Michael Caputo, a former Trump administration official who led Mr. Paladino’s 2010 campaign for governor and is friends with all three men, said both candidates had notified Mr. Trump of their decision to take Mr. to find Jacobs. They all hoped to get Mr Trump’s approval, but so far he has refused both. But Mr. Caputo says Mr. Trump has been troubled by the Langworthy camp’s claims that the former president favors their candidate.
Langworthy’s campaign, however, rejected this idea, saying he “never suggested that the president backed him for Congress because he has far too much respect for him to do so.”
Mr Paladino declined to be interviewed and agreed to provide only written answers to a reporter’s questions. In it, he argued that it is Mr Langworthy who is the problematic candidate, “who lets his ego get in the way of his day job as chairman of the state party.”
“Nick is divisive and distracted from his duty to elect a Republican governor, and Republican candidates up and down on the ballot,” wrote Mr. Paladino.
That argument has found some support from the state party, including Lawrence A. Garvey, the chairman of the Rockland County Republican Party. He said he was outraged by Mr Langworthy’s decision and said that, as party chairman, his “first job is to get people elected”.
“You cannot distinguish between what he does for the party and what he does for his race,” said Mr. Garvey. “He would have to cross the state now, he would have to storm to get Lee Zeldin elected.”
Mr Langworthy, 41, ignores that argument – “It’s absolute nonsense,” he said – and said he and the state party can multitask. To be sure, Mr. Langworthy ran a more traditional campaign, pushing his limits at various events in western New York and the Southern Tier, collecting a list of local endorsements, including from a variety of county-level officials who know him as head of state.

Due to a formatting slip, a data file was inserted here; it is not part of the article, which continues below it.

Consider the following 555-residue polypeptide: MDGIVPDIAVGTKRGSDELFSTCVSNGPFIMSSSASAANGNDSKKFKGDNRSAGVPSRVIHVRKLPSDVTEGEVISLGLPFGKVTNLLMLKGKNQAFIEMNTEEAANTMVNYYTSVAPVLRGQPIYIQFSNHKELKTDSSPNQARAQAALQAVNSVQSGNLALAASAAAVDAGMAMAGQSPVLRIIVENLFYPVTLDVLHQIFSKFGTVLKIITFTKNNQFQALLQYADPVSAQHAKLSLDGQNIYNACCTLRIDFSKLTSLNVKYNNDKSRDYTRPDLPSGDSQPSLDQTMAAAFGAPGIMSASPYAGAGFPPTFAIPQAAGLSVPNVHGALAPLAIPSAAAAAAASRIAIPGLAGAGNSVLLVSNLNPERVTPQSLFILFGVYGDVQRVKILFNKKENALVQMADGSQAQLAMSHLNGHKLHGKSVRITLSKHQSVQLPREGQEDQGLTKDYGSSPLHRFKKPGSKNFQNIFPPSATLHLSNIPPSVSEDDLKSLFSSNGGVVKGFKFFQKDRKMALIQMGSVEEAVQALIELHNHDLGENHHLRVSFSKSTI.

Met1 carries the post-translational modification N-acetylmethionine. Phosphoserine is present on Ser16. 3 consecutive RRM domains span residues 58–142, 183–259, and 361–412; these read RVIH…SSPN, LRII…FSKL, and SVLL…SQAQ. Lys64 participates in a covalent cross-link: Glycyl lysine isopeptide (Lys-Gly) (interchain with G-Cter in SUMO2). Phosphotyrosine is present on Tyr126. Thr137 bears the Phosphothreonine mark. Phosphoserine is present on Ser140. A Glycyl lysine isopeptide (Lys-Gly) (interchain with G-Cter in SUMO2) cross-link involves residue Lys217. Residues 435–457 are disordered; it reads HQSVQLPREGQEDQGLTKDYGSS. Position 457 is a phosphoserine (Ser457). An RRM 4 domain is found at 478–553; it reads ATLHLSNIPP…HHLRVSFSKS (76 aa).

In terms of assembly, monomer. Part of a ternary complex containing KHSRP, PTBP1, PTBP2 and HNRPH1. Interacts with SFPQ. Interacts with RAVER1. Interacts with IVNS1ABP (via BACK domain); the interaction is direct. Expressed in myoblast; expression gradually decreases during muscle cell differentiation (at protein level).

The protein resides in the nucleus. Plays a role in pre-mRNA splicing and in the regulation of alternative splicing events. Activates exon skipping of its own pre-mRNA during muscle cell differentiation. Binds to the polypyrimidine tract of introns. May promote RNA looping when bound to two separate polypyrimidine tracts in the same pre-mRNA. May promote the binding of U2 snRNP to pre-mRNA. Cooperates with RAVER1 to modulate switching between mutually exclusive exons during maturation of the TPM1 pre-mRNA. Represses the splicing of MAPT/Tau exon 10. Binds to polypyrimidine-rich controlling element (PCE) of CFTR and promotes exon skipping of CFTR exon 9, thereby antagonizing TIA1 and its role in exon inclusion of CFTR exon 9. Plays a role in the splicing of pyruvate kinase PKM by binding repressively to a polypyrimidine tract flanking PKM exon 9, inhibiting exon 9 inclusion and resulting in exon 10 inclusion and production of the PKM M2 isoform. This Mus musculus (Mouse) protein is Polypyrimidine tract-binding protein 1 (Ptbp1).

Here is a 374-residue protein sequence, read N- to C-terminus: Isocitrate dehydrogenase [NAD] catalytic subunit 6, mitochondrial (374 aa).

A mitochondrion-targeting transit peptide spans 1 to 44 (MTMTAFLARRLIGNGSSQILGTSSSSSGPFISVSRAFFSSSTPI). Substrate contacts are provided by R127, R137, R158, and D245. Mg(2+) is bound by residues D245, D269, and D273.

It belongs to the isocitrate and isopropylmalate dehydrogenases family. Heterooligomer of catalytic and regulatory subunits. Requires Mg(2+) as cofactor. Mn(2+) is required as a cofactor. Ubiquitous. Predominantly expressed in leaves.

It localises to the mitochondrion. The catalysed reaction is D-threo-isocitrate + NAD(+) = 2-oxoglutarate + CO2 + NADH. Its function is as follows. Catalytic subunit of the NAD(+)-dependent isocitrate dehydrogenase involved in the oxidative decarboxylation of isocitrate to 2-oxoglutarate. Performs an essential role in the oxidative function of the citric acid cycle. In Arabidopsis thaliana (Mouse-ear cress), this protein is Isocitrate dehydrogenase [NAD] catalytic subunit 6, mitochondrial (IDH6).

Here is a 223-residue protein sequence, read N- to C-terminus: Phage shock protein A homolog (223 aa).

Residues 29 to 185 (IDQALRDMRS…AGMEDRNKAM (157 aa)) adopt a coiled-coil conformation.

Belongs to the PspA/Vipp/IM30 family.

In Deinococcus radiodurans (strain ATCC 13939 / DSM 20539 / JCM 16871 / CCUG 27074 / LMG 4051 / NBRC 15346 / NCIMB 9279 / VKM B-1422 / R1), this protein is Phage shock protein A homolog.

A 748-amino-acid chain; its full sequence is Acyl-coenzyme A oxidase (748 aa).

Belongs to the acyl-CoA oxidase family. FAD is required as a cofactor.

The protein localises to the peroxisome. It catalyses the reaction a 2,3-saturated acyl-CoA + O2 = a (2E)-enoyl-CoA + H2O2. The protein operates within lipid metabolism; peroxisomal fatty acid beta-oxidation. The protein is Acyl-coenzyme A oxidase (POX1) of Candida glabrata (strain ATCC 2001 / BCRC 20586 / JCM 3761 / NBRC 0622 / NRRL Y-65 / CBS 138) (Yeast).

“Nick Langworthy is my friend and was there for me when I first ran into the office,” said Frank Todaro, an Erie County lawmaker. “His support and guidance meant a lot, and I am proud to support him for Congress.”
The race has had few solid polls, although Mr Paladino has consistently positioned himself as a frontrunner, saying he has “no serious challenger”.
But in some places voters are intrigued by the idea of Mr. Langworthy. During a July discussion he attended in the Cattaraugus County town of Olean, Cathy Kelley, 69, said she liked the state party chairman’s support of the Second Amendment, saying she felt he was “someone who would bat for us.”
As for Mr Paladino, Ms Kelley – a housewife from Belfast, NY – said she didn’t like him, but she seemed concerned about his capacity for inflammatory remarks.
“Carl Paladino has a very long political history,” Ms Kelley said. “And I think, you know, if you want to go with someone who’s totally rogue, maybe Carl would be the guy. But I’m not in favor.”